IVF Doesn't Increase Breast, Ovarian Cancer Risk
A new study has found that in vitro fertilization does not increase a woman's risk of breast cancer or other types of cancers, according to Reuters Health.
Previous research has found an association between IVF treatments and a risk of certain cancers like breast and ovarian cancers.
Although IVF treatments can increase stress and depression in people, Medline Plus too says that the treatments themselves don't increase the risk of cancers.
"The findings were fairly reassuring. Nothing was significantly elevated," said lead author Louise Brinton, chief of the Hormonal and Reproductive Epidemiology Branch at the National Cancer Institute in Rockville, Maryland, reports Reuters Health.
The study included more than 87,403 women, of which 67,000 women had undergone IVF treatments between 1994 and 2011, and nearly 20, 000 women who wanted to undergo the treatments but never did.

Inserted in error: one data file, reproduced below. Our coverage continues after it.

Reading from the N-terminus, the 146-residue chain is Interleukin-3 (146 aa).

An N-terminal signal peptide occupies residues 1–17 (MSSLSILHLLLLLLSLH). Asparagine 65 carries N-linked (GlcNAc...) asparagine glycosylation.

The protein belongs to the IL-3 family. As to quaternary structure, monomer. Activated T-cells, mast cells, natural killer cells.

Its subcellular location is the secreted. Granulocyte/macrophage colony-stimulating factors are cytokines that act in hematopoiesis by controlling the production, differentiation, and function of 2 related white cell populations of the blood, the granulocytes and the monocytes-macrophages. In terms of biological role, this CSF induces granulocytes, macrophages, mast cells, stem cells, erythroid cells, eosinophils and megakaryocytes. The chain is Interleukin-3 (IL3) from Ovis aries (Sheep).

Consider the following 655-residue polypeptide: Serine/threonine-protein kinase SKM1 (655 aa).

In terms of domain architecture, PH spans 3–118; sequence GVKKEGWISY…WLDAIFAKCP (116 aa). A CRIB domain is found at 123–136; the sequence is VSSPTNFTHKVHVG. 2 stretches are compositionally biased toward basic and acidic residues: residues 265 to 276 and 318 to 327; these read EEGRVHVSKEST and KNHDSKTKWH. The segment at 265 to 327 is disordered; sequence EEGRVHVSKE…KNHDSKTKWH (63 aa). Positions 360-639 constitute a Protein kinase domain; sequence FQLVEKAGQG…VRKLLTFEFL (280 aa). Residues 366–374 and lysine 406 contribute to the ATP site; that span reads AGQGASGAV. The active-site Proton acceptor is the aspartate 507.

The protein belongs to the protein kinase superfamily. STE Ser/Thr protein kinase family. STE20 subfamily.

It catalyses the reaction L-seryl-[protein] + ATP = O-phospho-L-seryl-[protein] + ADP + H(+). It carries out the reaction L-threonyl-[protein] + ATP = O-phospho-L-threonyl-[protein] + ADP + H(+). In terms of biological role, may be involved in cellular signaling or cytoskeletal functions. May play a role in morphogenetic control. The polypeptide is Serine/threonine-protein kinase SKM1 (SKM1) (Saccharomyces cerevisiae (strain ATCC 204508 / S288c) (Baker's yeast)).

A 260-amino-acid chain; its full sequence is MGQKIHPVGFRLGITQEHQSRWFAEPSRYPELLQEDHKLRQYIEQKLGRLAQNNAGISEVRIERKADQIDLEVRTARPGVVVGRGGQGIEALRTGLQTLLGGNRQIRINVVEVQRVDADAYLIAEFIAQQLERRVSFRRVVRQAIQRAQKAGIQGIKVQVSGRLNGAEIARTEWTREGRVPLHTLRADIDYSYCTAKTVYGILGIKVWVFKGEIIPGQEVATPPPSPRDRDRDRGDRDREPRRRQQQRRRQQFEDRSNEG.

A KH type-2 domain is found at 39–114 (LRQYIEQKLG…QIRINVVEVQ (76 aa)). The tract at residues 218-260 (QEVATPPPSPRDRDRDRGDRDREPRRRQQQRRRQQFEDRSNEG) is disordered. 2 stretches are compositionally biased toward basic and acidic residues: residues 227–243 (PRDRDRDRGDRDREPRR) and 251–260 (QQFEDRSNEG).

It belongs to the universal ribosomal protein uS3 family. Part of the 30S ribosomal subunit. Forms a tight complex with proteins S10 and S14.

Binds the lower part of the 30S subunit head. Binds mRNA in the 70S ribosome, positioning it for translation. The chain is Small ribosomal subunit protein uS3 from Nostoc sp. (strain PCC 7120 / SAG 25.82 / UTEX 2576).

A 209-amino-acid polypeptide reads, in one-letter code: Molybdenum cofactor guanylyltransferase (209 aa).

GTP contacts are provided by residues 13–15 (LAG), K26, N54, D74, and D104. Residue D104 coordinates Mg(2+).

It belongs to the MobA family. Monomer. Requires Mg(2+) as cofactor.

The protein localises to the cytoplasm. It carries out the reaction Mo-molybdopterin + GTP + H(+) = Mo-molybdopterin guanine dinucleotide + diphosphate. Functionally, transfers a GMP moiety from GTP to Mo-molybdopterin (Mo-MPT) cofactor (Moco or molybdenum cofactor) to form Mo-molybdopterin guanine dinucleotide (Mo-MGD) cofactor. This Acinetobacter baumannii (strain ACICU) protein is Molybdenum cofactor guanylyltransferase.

Then, data from cancer registry showed that by 2011, some 1,509 of these women were diagnosed with cancer.
There was no increase in the risk of breast cancer for women who had undergone IVF. However, there was some risk of women developing ovarian cancer. But, experts feel that the additional risk may be due to an underlying problem with the ovaries and not with the treatment.
"Infertile women have a primary problem with their ovaries and IVF has nothing to do with it. It's a rather difficult thing to disentangle if there is an effect from the hormones or from the IVF procedure," Bengt Kallen, director of the Tornblad Institute at Lund University, Sweden told Reuters Health. Kallen had found a similar association between IVF treatments and cancer risk in a previous research on the subject.
The study can be found here.